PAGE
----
Educating the North: driving ambition across the Powerhouse
Too many children in the North of England are falling behind other parts of the UK, leading to a serious skills shortage for employers, a major new report has found.
The report, from the Northern Powerhouse Partnership (NPP), sets out three major factors affecting the next generation; the importance of a child’s early years in their future development, how disadvantage drastically impairs performance and leaves them behind the rest of the UK when they leave school and the need for businesses across the North to play a much bigger role in providing meaningful experience of work.
It also calls on the government to provide extra funding to ensure children are ready for school at age five, to increase support for disadvantaged families and failing schools and to devolve adult education funding to Northern Metro Mayors.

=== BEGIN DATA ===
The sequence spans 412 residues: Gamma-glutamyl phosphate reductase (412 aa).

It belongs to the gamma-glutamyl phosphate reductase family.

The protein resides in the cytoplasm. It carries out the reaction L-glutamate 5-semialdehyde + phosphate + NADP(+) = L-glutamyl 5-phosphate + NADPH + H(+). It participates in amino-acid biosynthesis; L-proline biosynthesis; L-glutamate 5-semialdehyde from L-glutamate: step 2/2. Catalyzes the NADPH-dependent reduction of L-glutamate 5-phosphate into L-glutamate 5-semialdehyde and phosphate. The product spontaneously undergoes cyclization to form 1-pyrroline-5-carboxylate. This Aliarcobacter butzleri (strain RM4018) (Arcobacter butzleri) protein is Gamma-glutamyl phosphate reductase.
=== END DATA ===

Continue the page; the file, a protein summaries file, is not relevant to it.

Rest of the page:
The NPP Education and Skills Board, chaired by Manchester Airports Group Chief of Staff Collette Roche, is calling on employers in the Northern Powerhouse to play a far greater role in offering mentoring and meaningfully reaching out to children and young people.
Challenging companies of all sizes to work with the same number of young people as they have Northern employees, this would see at least 900,000 young people receiving experience of the world of work. This will help the Northern Powerhouse train, retain and upskill its own workforce, with a wide range of high-skilled jobs in areas of Northern expertise such as digital and health innovation.
Creating a skilled workforce, coupled with increased government investment and enhanced connectivity to be provided by Northern Powerhouse Rail linking the great cities of the North, would allow 850,000 extra jobs to be created and generate an additional £100bn to the UK economy by 2050.
Key to this is making school leavers see genuine parity of esteem between vocational and academic further education, establishing the North as the world’s leading centre for degree apprenticeships. Many of the North’s leading universities and businesses are already embracing apprenticeships but need to make full use of the apprenticeship levy.